Washington William F. Buckley, having had the experience with President Nixon, says few pleasures are as intense as seeing a president take notes while you talk to him. The pleasure-drenched intellectuals and policy experts who have been to Austin to advise George W. Bush report that he listens to them and likes what they say and (therefore?) is a formidable fellow.
But the question remains: Is he what Franklin Roosevelt seemed to be when he first sought the presidency, or is he what Roosevelt actually was? Walter Lippmann's famous misassessment was typical of the intelligentsia's condescension toward FDR: "A pleasant man who, without any important qualifications for the office, would very much like to be president." FDR proved to be much more layered, devious, subtle and tough than anyone anticipated.
For voters trying to take Bush's measure, help is coming to bookstores. In "First Son: George W. Bush and the Bush Family Dynasty," Bill Minutaglio of The Dallas Morning News provides evidence that Bush has more fiber than his famous affability might suggest.
Minutaglio's deft and convincing portrait of the "combustible" and "caffeinated" Bush, with his occasional "bantam rooster strut" and "chinny defiance," suggests that Bush's self-definition began at Yale in the 1960s. There he reacted strongly against what he calls the "heaviness" of that place and time. By "heaviness" Bush means the amalgam of guilt and arrogance characteristic of America's elites then. "There was," Minutaglio quotes Bush remembering, "this whole period of 'Well, I'm going to dedicate my trust fund to whatever, whatever, whatever,' and 'You're at fault."'
Days after his father lost the 1964 Senate race against Ralph Yarborough, one of the most liberal senators, the first son, walking on campus, introduced himself to Yale's leftist chaplain, William Sloane Coffin Jr., who said, "Oh, yes, I know your father. Frankly, he was beaten by a better man." Says Minutaglio, "For the next thirty-five years, that encounter with Coffin would resonate in Bush's mind."
Bush's protracted recoil against "intellectual arrogance" continues: His in-house intellectual is his close adviser Karl Rove, a history buff and political theorist who has no college degree. Minutaglio calls him "a thinking man's anti-intellectual."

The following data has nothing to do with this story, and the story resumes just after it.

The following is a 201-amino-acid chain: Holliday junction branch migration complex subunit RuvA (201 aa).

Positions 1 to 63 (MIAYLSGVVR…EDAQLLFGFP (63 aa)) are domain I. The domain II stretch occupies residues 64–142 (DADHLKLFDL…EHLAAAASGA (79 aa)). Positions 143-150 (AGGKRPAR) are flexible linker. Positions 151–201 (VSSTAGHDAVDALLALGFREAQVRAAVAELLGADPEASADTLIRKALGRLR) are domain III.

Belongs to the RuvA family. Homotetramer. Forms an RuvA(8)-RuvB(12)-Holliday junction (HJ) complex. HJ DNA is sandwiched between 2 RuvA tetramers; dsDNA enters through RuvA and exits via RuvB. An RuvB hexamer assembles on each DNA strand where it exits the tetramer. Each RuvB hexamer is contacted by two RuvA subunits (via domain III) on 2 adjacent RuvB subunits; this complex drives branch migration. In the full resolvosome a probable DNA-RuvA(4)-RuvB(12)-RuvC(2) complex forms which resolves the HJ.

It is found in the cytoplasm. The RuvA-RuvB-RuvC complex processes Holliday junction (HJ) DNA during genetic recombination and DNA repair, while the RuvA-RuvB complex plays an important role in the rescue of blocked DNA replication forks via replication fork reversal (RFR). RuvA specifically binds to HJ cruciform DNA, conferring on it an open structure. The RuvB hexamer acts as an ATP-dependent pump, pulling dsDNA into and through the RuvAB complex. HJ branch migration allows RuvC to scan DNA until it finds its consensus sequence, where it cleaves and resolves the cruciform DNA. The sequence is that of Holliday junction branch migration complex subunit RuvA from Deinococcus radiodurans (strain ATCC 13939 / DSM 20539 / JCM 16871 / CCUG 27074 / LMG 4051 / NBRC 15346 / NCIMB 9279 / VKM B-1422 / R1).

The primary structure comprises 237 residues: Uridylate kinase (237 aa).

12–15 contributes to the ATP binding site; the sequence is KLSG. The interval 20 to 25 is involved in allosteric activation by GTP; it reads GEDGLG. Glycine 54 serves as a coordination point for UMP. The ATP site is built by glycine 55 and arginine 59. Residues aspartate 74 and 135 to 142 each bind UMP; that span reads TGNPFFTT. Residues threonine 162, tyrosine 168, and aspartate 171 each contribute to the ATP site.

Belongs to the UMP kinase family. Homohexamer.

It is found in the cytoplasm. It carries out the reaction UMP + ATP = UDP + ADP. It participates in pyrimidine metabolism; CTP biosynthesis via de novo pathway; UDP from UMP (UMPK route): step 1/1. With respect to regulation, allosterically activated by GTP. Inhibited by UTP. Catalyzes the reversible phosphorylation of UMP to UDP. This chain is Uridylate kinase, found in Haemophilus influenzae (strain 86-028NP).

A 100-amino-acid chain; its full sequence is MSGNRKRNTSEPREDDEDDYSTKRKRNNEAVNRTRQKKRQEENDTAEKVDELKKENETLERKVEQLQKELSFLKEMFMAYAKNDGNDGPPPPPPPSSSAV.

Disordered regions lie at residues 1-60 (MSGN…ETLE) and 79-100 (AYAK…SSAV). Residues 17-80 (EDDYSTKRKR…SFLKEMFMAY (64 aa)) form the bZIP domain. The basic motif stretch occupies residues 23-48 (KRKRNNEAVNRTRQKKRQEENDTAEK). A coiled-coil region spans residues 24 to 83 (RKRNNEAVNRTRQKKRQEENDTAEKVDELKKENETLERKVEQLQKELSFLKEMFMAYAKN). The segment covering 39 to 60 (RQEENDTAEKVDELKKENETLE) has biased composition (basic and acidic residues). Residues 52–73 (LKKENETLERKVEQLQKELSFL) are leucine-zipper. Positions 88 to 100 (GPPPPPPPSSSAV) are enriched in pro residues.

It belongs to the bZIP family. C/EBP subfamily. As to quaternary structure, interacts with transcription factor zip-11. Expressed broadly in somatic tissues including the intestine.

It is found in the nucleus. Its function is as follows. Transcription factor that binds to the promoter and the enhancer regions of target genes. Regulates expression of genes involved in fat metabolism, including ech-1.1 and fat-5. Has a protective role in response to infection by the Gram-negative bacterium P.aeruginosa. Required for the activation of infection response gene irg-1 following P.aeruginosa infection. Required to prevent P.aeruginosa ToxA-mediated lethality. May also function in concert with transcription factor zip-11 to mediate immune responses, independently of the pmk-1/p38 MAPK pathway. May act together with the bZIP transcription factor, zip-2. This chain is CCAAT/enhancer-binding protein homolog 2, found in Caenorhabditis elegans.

In Minutaglio's portrait of the presidential aspirant as a young man, Bush is seen at the Harvard Business School wearing his Texas National Guard flight jacket, and chewing tobacco. Back in West Texas he sleeps on a broken bed frame lashed together with neckties, and uses Scotch tape to attach the tassels to his loafers. Yet outward casualness covers considerable discipline.
Bush's upward mobility in politics only seems effortless. He deftly deflected rival Republicans from running for governor. He defeated Gov. Ann Richards when she had a 60 percent approval rating. He won re-election in a 68 percent landslide. He has dominated this Republican presidential nomination season. As an Andover classmate remembered him at school, "He rose to a certain prominence for no ostensible, visible reason."
But Bush's long apprenticeship in politics began when he campaigned in his father's losing Senate race against Lloyd Bentsen in 1970. Eight years later the first son lost a rough campaign for Congress in West Texas, where, Minutaglio suggests, the risk-taking ethos of the oil business may have contributed to the wastrel ways of his young manhood.
The headmaster of Bush's private secondary school in Houston aspired to give students "a sense of style," meaning "the individual's capacity to attain his goal without wasteful and irrelevant effort." At Bush's Andover graduation the headmaster urged graduates to "take with you a sense of style," a "distinction in manner and bearing."
FDR, a virtuoso of charm and guile, was more a manner than a mind, but in politics, manner -- style -- can be a kind of program. Bush seems to know this.
In the current issue of American Heritage, Richard Brookhiser, journalist and historian, notes that from 1901 to 1921 three authors held the presidency -- Teddy Roosevelt, William Howard Taft and Woodrow Wilson -- and the last two were former professors. The country chose among the three of them in the 1912 election. But such intellect in politics is rare, and perhaps should be. Brookhiser says that the three philosophers who followed Washington in the presidency -- Adams, Jefferson, Madison -- served a total of five terms, only one of which, Jefferson's first, was successful.
"Perhaps," Brookhiser writes, "the wise leader should strive to have intellectuals on tap and not be one himself." That Bush understands this is suggested by Minutaglio's book, and by the contented purring of the intellectual pilgrims to Austin.
-- George Will is a columnist for Washington Post Writers Group.